Author(s): Cadet P, Mantione KJ, Zhu W, Kream RM, Sheehan M,
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Abstract Ongoing studies from our group support the existence and biological importance of a distinct cellular signaling pathway involving endogenously synthesized, chemically authentic, l-morphine, its cognate mu(3) opiate receptor subtype, and constitutive NO synthase. Based on prior studies indicating evolutionary conservation and adaptation of morphinergic/NO-coupled signaling to mediate autocrine/paracrine control of cellular functions, our goal was to determine whether a functionally competent mu(3) opiate receptor/NO-coupled regulatory pathway exists in human multilineage progenitor cells (MLPC) prepared from umbilical cord blood. Real-time PCR analysis indicated significant expression of mu(3) opiate receptor-encoding RNA by undifferentiated human MLPC, in the absence of traditional mu(1) opioid receptor-encoding RNA expression. Unpredictably, confirmatory RT-PCR analyses indicated cellular expression of a splice variant of the previously characterized mu(3) opiate receptor-encoding mRNA. Pharmacological analyses provided critical validating evidence of functional mu(3)-like opiate receptor/NO-coupled signaling within primary cultures of undifferentiated human MLPC via morphine-evoke real-time release of NO. Control analyses indicated that morphine-stimulated NO release was markedly inhibited by prior treatment with the opiate antagonist l-naloxone or the constitutive NO synthase inhibitor N(G)-nitro-l-arginine methyl ester and unresponsive to stimulation by the opioid peptide methionine enkephalin. Complementary microarray analysis demonstrated that traditional mu(1), delta, and kappa opioid receptor gene expression is not detected in both undifferentiated and differentiated MLPC. Chemical differentiation of MLPC into neuronal progenitor cells effected significant phenotypic expression of a variety of neurally-associated genes. Our data provide compelling evidence in support of both the evolutionary primacy and primordial regulatory role of mu(3)-like opiate receptor/NO signaling in embryogenesis.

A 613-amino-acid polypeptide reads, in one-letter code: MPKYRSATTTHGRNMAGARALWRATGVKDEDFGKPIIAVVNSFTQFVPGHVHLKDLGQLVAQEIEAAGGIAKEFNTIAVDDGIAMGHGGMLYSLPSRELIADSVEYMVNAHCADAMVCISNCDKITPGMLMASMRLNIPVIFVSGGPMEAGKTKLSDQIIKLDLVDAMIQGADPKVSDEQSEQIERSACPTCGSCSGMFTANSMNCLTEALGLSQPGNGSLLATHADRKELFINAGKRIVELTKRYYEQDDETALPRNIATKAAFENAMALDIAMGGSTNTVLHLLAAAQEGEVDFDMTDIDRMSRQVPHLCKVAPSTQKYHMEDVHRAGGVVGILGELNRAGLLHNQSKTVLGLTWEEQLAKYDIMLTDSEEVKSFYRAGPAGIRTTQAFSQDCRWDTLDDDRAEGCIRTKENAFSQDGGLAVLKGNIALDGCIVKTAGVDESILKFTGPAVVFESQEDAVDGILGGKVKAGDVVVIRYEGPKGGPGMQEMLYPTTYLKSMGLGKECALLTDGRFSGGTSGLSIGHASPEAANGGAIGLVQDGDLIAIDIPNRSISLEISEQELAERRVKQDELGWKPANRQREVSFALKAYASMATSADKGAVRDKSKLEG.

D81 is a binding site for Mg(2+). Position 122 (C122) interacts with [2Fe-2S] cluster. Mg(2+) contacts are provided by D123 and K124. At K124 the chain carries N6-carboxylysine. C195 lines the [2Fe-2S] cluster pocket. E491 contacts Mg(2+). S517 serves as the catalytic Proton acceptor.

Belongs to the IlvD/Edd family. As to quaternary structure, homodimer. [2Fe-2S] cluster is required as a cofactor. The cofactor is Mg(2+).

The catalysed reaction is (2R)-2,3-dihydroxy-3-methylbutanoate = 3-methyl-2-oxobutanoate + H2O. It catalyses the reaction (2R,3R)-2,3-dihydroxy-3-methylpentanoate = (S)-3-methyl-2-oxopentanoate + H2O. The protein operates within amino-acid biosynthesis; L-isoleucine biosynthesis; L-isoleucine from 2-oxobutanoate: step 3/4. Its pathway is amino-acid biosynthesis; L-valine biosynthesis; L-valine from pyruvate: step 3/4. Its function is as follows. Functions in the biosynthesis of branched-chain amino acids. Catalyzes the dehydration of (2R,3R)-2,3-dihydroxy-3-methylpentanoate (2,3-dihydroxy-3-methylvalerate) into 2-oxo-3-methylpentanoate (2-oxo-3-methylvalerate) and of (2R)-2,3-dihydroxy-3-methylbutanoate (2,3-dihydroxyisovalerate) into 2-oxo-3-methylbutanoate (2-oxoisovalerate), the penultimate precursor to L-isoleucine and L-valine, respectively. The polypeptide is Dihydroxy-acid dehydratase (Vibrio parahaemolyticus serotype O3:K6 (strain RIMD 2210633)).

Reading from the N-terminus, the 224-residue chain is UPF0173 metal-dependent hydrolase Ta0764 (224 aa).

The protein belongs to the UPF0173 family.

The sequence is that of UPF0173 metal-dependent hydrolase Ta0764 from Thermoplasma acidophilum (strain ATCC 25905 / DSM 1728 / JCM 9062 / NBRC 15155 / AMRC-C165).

This article was published in J Immunol
and referenced in Journal of Psychiatry